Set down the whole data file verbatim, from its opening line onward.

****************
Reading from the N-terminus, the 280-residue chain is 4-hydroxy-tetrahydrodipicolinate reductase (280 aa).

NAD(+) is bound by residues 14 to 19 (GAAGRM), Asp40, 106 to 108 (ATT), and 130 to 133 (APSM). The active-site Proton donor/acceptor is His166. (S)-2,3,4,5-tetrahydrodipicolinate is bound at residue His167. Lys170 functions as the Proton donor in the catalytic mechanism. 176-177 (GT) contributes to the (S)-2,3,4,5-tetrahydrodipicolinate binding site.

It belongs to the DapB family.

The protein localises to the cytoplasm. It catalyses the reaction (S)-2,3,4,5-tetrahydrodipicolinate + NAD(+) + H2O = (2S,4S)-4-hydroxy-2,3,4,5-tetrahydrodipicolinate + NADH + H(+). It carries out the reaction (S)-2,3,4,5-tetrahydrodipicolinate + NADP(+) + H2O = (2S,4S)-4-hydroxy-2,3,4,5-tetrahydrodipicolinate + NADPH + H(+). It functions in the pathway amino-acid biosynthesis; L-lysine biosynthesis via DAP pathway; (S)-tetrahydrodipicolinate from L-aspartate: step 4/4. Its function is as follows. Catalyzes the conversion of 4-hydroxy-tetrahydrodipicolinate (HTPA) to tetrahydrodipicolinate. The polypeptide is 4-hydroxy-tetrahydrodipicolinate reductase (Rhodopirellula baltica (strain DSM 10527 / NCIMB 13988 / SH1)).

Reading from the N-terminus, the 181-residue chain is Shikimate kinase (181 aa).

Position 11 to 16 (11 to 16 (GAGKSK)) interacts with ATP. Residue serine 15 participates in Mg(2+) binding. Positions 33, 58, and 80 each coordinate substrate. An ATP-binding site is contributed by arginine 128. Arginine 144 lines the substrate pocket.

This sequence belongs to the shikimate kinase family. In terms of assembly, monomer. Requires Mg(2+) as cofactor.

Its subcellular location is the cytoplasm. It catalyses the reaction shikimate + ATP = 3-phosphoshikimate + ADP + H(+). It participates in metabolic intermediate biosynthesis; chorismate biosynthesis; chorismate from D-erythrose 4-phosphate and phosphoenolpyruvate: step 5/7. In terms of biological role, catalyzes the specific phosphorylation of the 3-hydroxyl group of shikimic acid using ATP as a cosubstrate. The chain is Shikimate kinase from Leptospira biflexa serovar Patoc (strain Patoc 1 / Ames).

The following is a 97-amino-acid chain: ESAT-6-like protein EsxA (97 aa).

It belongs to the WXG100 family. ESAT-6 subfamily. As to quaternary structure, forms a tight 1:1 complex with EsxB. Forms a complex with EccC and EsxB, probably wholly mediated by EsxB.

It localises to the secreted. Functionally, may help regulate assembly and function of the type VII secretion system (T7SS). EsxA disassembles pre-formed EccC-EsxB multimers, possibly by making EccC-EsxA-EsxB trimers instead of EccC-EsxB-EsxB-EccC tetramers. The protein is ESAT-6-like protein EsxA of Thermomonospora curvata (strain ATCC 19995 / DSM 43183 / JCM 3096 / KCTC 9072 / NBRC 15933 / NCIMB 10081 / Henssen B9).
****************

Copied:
Reading from the N-terminus, the 280-residue chain is 4-hydroxy-tetrahydrodipicolinate reductase (280 aa).

NAD(+) is bound by residues 14 to 19 (GAAGRM), Asp40, 106 to 108 (ATT), and 130 to 133 (APSM). The active-site Proton donor/acceptor is His166. (S)-2,3,4,5-tetrahydrodipicolinate is bound at residue His167. Lys170 functions as the Proton donor in the catalytic mechanism. 176-177 (GT) contributes to the (S)-2,3,4,5-tetrahydrodipicolinate binding site.

It belongs to the DapB family.

The protein localises to the cytoplasm. It catalyses the reaction (S)-2,3,4,5-tetrahydrodipicolinate + NAD(+) + H2O = (2S,4S)-4-hydroxy-2,3,4,5-tetrahydrodipicolinate + NADH + H(+). It carries out the reaction (S)-2,3,4,5-tetrahydrodipicolinate + NADP(+) + H2O = (2S,4S)-4-hydroxy-2,3,4,5-tetrahydrodipicolinate + NADPH + H(+). It functions in the pathway amino-acid biosynthesis; L-lysine biosynthesis via DAP pathway; (S)-tetrahydrodipicolinate from L-aspartate: step 4/4. Its function is as follows. Catalyzes the conversion of 4-hydroxy-tetrahydrodipicolinate (HTPA) to tetrahydrodipicolinate. The polypeptide is 4-hydroxy-tetrahydrodipicolinate reductase (Rhodopirellula baltica (strain DSM 10527 / NCIMB 13988 / SH1)).

Reading from the N-terminus, the 181-residue chain is Shikimate kinase (181 aa).

Position 11 to 16 (11 to 16 (GAGKSK)) interacts with ATP. Residue serine 15 participates in Mg(2+) binding. Positions 33, 58, and 80 each coordinate substrate. An ATP-binding site is contributed by arginine 128. Arginine 144 lines the substrate pocket.

This sequence belongs to the shikimate kinase family. In terms of assembly, monomer. Requires Mg(2+) as cofactor.

Its subcellular location is the cytoplasm. It catalyses the reaction shikimate + ATP = 3-phosphoshikimate + ADP + H(+). It participates in metabolic intermediate biosynthesis; chorismate biosynthesis; chorismate from D-erythrose 4-phosphate and phosphoenolpyruvate: step 5/7. In terms of biological role, catalyzes the specific phosphorylation of the 3-hydroxyl group of shikimic acid using ATP as a cosubstrate. The chain is Shikimate kinase from Leptospira biflexa serovar Patoc (strain Patoc 1 / Ames).

The following is a 97-amino-acid chain: ESAT-6-like protein EsxA (97 aa).

It belongs to the WXG100 family. ESAT-6 subfamily. As to quaternary structure, forms a tight 1:1 complex with EsxB. Forms a complex with EccC and EsxB, probably wholly mediated by EsxB.

It localises to the secreted. Functionally, may help regulate assembly and function of the type VII secretion system (T7SS). EsxA disassembles pre-formed EccC-EsxB multimers, possibly by making EccC-EsxA-EsxB trimers instead of EccC-EsxB-EsxB-EccC tetramers. The protein is ESAT-6-like protein EsxA of Thermomonospora curvata (strain ATCC 19995 / DSM 43183 / JCM 3096 / KCTC 9072 / NBRC 15933 / NCIMB 10081 / Henssen B9).